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Fairy Tales Can Come True: How a Driven Woman Changed Her Destiny Hardcover – May 6, 2003
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From Publishers Weekly
In this solid memoir, Klieman, the tough, hardworking, fast-talking trial attorney and Court TV anchor, describes how she relentlessly prepared for high-profile cases, yet wasn't above wearing pretty dresses in court to soothe petulant judges. Inappropriately titled (there's little magic in Klieman's descriptions of 20-hour workdays and the chronic tension that found her routinely vomiting on Sunday nights before another week of work at the intense Boston law firm Choate, Hall), Klieman's tale isn't exactly one of a poor girl being rescued by a handsome prince. Klieman was smart enough to mix her own skills with savvy. She knew how to network, whether schmoozing with politicians or closing down the bars with fellow lawyers and cops after a day in court. Interestingly, Klieman trained as an actress before going into law, and her descriptions of the theatrics involved in trials (including her plea bargain for FBI fugitive Katherine Ann Power) are the book's strength. In 1999, Klieman married her third husband, Bill Bratton, who is now Los Angeles chief of police. The book ends as the East Coast-based Klieman follows Bratton west as he assumes his new post. "I was faced with... moving my life to another coast without a clue as to what I was going to do, with no security except the love of my husband," she writes. "How daring. What a trial. How very postfeminist." Not to worry. It appears the first thing she did is write an honest book that should appeal to women trying to have it all. Color photos not seen by PW.
Copyright 2003 Reed Business Information, Inc.
"a riveting, brutally honest, memoir...filled with spirit and joy as Rikki describes falling in love..." -- CrimeLynx
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Top Customer Reviews
Minutes after her speech, I purchased her book. I couldn't put it down. Klieman's story is fascinating. She's truly the Miss Remarkable that her parents coined her, but the thing that makes her truly inspirational is her human quality. It may look like the has it all, and maybe she does, but her life has been a roller coaster that she's not afraid to share.
As a young woman in law school, Klieman's book really resonated with me. She wants her man, and her career, too. She works hard, yet doesn't stray from her morals. She is a great role model, and I look up to her immensely. I highly recommend her book to any woman, especially those hoping to enter the legal field. Sometimes I struggle with what the future holds. After reading Fairy Tales Can Come True, I feel better. I may never know what comes next, but if I work hard and am true to myself, my life can be a happy one. Thank you to Rikki Klieman for helping me realize this.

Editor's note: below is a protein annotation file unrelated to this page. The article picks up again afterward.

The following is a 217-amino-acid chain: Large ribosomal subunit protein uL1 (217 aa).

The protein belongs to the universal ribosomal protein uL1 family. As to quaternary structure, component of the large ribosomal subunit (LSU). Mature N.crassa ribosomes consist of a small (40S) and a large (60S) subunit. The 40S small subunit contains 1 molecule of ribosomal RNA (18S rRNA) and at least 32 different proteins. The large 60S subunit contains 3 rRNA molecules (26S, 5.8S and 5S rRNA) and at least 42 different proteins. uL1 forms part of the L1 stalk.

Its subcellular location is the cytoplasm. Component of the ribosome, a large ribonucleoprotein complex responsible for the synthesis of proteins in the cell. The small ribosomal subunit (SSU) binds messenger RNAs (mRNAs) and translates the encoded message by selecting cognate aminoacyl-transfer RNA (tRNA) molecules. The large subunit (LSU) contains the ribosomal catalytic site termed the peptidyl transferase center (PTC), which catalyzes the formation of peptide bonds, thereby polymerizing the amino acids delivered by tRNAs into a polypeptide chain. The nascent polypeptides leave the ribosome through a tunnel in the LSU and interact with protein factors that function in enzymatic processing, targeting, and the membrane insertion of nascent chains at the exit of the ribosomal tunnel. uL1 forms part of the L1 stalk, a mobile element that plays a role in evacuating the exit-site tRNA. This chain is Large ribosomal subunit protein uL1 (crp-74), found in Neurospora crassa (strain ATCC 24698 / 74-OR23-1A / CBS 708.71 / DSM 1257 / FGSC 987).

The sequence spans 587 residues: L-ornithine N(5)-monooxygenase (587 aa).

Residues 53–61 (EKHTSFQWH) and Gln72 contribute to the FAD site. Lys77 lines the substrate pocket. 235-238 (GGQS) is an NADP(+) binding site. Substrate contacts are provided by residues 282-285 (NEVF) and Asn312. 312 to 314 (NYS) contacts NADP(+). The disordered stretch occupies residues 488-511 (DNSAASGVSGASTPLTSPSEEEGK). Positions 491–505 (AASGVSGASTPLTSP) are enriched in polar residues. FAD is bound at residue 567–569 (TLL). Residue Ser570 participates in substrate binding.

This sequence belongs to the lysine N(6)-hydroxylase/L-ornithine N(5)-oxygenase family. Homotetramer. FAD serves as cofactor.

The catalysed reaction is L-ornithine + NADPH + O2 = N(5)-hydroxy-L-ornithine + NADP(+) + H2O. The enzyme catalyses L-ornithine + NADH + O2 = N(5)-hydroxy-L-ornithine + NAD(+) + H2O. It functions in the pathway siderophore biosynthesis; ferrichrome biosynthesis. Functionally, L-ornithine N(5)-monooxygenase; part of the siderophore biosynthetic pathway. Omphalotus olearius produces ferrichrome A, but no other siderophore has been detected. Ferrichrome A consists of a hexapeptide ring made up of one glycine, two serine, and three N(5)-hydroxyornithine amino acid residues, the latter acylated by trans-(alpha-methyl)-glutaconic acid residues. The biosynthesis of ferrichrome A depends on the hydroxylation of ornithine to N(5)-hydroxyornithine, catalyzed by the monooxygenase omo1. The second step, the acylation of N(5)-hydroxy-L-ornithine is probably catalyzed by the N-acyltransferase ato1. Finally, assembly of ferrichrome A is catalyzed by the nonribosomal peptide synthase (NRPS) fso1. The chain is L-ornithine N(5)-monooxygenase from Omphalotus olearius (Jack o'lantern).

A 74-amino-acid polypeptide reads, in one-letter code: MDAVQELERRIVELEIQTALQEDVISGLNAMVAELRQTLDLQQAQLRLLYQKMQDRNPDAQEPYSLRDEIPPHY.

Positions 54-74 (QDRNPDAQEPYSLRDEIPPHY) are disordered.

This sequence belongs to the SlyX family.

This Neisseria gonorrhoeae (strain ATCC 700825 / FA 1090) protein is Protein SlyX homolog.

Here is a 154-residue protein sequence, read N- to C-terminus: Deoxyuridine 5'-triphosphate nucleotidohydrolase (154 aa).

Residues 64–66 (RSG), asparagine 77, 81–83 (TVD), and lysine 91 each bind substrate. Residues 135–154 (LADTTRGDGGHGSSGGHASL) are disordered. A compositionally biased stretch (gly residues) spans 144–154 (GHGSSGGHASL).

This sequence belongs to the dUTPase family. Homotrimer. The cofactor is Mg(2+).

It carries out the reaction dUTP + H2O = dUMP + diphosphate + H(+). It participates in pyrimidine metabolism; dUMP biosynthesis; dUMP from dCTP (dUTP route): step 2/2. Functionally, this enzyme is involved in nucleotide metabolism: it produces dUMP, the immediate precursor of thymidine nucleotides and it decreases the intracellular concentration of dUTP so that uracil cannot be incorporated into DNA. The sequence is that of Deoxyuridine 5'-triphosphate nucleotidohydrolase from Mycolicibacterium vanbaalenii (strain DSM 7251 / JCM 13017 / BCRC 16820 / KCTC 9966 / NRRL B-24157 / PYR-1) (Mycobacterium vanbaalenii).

See more on my Goodreads: [...]
She has been an inspiration to me -- and I am grateful that I had the opportunity of interviewing her on my radio program: Joy on Paper.
Written in crisp and elegant prose, this is a great read for anyone who wants to move forward or who is starting out or who wants to change. I always liked Rikki Klieman on CourtTV, but now that I know the complete woman, I have even more respect for her and her journey.
You can call her a slut, or a liberated woman (that's the way it was in the 70s according to her). You can call her driven, or you can call her obsessed to a fault. You can say she is focused, or you can say that she ignores what fails to progress her theme-she is a good lawyer after all.
She writes that she never wanted to be placed ahead because she was a woman. But in one part of the book she calls a judge who also happened to be her ex (they dated while she was CLERKING!!)so that he could get her an interview with someone she otherwise would have had to wait months to see. This is just one example of many sordid situations. She is appalled when she is passed up for a judgeship because, according to her, she was too pretty. Yet there is clear evidence that she uses her looks just as much as she uses her brains. She also seems to think she is a super good-looking lady. She mentions it so, so, so many times it starts to get ridiculous!!! (is it just me, or is she not really that hot?)
In the book she was an alcoholic, a workaholic, vomited involuntarily on a weekly basis, was someone who couldn't carry on a relationship, never had kids, and basically admits to cheating on her husband (and wonders why he didn't want to have anything to do with the book). She had no life outside of the law. The best years of her life went to her clients. I thought the point was work to live, not live to work. She does the latter, incessantly. If she were a man, her life wouldn't be that remarkable. She had a part to play in every major obstacle she faced in life-she did it to herself. So many people throughout the book helped her that it's hard to believe she is self-made in the true sense. But the biggest gripe is the fact that she did not find happiness until AFTER she stopped practicing law. Her life during her years of practice totally sucked-I'm not sure what message that is supposed to send. If this is how you want to get to the top, be my guest.